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The rules ultimately adopted by an agency must be a logical outgrowth of the proposal, the final rule may not materially alter the issues involved in rulemaking, and the final rule may not substantially depart from the proposal. 

The Administrative Procedure Act ('APA') governs judicial review of final regulations promulgated under RCRA. 42 U.S.C. § 6976 (1976) (citing 5 U.S.C. §§ 701-706). In issuing regulations, an agency must observe the notice-and-comment procedures of the APA, 5 U.S.C. § 553(b) (1988), and any enabling statute the agency is subject to. The relationship between the proposed regulation and the final rule determines the adequacy of notice. A difference between the two will not invalidate the notice so long as the final rule is a 'logical outgrowth' of the one proposed. If the deviation from the proposal is too sharp, the affected parties will not have had adequate notice and opportunity for comment. See American Fed'n of Labor v. Donovan, 244 App. D.C. 255, 757 F.2d 330, 338-39 (D.C. Cir. 1985).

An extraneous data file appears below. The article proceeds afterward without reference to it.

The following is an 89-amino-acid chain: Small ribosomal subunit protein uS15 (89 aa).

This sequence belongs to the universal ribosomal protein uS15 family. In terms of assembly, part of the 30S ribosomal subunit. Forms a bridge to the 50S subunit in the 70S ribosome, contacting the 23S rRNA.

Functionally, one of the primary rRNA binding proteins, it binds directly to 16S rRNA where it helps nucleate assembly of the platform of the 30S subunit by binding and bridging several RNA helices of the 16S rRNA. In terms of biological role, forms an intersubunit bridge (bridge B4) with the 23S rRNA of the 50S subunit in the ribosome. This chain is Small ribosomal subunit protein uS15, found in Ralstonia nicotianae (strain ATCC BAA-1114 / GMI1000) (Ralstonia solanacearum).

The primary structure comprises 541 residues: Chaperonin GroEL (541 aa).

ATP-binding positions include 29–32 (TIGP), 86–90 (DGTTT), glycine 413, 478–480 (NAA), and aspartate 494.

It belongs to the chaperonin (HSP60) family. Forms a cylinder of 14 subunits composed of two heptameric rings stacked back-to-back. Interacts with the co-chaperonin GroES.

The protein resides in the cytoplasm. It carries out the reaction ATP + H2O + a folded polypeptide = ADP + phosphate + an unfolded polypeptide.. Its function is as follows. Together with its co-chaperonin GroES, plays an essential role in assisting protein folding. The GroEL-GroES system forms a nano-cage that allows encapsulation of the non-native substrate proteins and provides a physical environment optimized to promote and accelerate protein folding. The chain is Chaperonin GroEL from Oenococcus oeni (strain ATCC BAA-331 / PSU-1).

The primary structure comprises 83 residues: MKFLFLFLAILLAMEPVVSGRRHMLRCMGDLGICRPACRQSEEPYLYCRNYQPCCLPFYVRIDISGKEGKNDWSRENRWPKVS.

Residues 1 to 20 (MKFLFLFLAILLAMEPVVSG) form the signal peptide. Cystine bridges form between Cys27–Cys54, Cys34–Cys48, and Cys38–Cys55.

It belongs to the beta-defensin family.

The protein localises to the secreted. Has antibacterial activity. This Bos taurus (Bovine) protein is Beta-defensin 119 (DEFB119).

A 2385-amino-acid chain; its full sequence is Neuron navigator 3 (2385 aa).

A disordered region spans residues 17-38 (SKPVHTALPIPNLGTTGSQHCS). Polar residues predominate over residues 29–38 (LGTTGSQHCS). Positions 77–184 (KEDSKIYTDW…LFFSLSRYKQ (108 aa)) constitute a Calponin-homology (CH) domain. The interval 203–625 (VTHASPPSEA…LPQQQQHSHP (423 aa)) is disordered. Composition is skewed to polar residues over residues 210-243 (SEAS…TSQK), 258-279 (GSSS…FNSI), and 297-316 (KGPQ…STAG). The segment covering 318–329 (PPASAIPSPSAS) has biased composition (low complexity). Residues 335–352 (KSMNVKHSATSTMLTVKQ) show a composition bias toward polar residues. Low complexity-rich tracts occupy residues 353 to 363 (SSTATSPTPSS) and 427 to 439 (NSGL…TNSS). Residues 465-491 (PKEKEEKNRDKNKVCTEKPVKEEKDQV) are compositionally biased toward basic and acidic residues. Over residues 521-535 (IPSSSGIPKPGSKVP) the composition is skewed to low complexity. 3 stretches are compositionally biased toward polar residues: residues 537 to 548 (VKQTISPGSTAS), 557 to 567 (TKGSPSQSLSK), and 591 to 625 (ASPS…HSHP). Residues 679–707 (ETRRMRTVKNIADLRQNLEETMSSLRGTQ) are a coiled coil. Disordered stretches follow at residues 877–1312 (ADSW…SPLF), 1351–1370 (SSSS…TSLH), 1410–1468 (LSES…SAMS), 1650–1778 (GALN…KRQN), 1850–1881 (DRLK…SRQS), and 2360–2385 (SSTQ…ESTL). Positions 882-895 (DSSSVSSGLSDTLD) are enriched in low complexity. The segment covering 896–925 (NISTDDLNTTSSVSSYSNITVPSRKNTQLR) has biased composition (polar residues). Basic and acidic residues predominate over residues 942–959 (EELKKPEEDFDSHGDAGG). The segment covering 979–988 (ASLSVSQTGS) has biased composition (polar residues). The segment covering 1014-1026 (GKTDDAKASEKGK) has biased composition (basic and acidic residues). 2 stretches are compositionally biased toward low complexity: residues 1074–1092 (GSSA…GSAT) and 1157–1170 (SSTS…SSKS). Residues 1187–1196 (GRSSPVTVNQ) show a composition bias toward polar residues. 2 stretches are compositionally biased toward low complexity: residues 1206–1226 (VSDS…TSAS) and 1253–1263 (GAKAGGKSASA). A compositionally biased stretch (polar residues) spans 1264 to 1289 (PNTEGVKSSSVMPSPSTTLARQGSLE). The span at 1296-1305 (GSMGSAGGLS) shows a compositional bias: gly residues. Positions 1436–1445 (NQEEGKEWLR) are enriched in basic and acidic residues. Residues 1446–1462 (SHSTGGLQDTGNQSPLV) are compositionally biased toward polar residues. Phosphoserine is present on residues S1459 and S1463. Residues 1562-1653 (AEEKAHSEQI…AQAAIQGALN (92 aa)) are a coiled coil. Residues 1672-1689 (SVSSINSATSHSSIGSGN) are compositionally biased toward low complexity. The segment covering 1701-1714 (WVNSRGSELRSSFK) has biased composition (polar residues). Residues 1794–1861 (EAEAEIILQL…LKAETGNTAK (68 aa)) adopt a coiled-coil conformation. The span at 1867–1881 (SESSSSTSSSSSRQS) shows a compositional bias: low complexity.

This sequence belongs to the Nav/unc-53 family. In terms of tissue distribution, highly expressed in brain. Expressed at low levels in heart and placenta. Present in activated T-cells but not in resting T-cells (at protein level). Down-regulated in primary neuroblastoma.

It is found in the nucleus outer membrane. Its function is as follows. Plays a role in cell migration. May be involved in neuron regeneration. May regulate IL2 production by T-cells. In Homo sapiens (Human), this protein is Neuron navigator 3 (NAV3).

An agency, of course, may promulgate final rules that differ from the proposed regulations. To avoid 'the absurdity that . . . the agency can learn from ...

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